Genome project history
The genome sequences of SO-1977 strain were deposited in GenBank® (WGS database). The result was summarized in (Table 1).
Genomic features of strain SO-1977
As can seem from the data in Table 2, the draft genome sequence of S. aureus strain SO-1977 consisted of 2,827,644 bp with a 32.8% GC. The number of predicted coding sequences (CDS), tRNAs and rRNAs was 2629, 51 and 4 respectively. The final assembly contained 151 contigs with N50 of 62,783 bp length. The largest contig assembled was 146,886 bp length.
Whole-genome annotation of MRSA strain SO-1977 on RAST server revealed a total of 1970 genes belonging to 26 subsystems such as Cofactors, Vitamins, Prosthetic Groups, Pigments, Cell Wall and Capsule and Virulence, Disease and Defense. The graphical circular map of the SO-1977 genomes was shown in Fig. 2.
Genes involved in virulence, disease and defence
Result revealed that 83 genes encoded for virulence, disease, and defence, 28 genes were annotated to be responsible for adhesion, 32 for antibiotic resistances and toxic compounds, 14 for Bacteriocins, ribosomally synthesized antibacterial peptides and 9 for invasion and intracellular resistance (Fig. 3). Some of these genes which coding functional proteins are Fibronectin binding protein, Chaperonin, Two-component response regulator BceR, Folylpolyglutamate synthase, Acetyl-coenzyme A, Carboxyl transferase beta chain, Colicin V production protein, MerR family, Multidrug resistance protein, Mercuric ion reductase and Arsenate reductase. The category of the cell wall and capsule system of peptidoglycan biosynthesis revealed that two genes have a relationship with conferring Methicillin resistance while one gene was related to Penicillin resistance.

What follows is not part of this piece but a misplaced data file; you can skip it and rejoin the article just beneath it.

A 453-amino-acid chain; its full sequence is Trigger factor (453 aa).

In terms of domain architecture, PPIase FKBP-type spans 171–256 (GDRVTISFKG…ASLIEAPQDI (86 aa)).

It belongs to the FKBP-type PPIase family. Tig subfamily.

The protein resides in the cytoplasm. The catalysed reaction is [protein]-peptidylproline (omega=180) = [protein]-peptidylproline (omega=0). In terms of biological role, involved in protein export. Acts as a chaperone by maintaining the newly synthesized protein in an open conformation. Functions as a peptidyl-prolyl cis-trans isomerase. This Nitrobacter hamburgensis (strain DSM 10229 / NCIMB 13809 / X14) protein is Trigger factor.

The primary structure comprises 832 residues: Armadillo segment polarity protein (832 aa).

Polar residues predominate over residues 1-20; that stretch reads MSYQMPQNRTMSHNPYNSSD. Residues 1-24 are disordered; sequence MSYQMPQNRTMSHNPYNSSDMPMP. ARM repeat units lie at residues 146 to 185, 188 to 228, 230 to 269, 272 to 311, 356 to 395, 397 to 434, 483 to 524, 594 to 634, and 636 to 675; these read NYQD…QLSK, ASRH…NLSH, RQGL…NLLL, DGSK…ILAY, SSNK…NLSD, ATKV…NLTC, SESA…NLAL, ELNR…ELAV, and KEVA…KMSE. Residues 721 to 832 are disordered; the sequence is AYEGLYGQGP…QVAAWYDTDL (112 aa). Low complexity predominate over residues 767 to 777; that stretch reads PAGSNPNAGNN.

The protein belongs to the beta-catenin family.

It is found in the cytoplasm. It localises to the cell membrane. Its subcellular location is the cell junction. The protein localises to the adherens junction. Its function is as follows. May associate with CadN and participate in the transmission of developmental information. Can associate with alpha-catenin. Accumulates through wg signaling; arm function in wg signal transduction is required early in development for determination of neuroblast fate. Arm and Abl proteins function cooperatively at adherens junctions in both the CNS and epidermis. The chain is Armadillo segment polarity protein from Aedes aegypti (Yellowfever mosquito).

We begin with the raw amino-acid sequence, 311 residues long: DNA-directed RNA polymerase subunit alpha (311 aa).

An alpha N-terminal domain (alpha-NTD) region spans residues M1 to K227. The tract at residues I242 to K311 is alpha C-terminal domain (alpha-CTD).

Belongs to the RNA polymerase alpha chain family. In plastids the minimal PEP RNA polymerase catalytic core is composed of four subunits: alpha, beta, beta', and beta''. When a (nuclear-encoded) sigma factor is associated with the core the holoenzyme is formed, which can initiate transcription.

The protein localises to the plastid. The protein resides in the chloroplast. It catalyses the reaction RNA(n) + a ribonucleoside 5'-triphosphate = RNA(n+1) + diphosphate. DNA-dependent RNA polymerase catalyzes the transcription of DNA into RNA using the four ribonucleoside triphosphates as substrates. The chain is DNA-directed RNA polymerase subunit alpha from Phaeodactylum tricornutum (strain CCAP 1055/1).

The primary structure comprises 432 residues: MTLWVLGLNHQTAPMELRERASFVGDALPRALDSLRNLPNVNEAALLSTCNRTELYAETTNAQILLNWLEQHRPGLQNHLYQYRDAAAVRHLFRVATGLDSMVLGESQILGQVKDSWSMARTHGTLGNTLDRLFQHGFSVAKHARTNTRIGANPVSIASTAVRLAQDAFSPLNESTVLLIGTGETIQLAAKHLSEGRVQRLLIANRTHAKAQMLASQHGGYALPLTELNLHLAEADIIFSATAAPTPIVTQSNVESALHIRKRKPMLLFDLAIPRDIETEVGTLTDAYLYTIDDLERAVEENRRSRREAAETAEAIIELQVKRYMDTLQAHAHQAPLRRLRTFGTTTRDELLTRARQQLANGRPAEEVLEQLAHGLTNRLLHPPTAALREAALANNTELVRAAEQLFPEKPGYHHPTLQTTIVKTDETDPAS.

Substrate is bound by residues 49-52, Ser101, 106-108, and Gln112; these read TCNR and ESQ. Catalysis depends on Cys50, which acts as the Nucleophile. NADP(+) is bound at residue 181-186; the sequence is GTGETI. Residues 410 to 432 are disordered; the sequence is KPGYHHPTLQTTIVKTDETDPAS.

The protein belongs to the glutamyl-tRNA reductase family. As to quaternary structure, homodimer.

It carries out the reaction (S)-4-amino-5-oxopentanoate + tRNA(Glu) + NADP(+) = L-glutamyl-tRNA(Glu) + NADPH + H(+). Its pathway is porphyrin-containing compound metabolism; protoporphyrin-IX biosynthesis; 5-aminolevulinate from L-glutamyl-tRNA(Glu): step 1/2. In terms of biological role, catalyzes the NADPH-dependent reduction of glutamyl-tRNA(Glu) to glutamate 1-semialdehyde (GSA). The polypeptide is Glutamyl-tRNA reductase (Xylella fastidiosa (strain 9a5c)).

The analysis revealed that 35 genes are encoding for Phages, Prophages, Transposable elements, Plasmid of which 33 were annotated to be responsible for Phages, Prophages and Pathogenicity islands.
Resistant genes based comparative genomic analysis (Table 4)
The Genome annotation and comparison results by RSAT server have shown that SO-1977 strain possesses 29 genes that may be related to multi-drug resistance and the comparison between MRSA strains was shown that 23 resistant genes were present in all strains, two genes were only found in SO-1977 strain conferring resistance against Tetracycline. Furthermore, The SO-1977 strain was the only one having the norA gene providing resistance against Quinolone beside other six genes of the family MarR. Four genes that are responsible for anti- Methicillin resistance (LytH, MecI, Mec and MurE) were only found in MRSA252 strain. Also the results have shown that MRSA252 and MSSA476 are sharing a single common gene for anti-Methicillin resistance (HmrB).
Phylogenetic analysis of nucleotide sequence of strain SO-1977
Result on the phylogenetic of 16S rRNA (MK713975) showed that the SO-1977 strain has the highest similarity with different S. aureus strain (Table 5) (Fig. 4).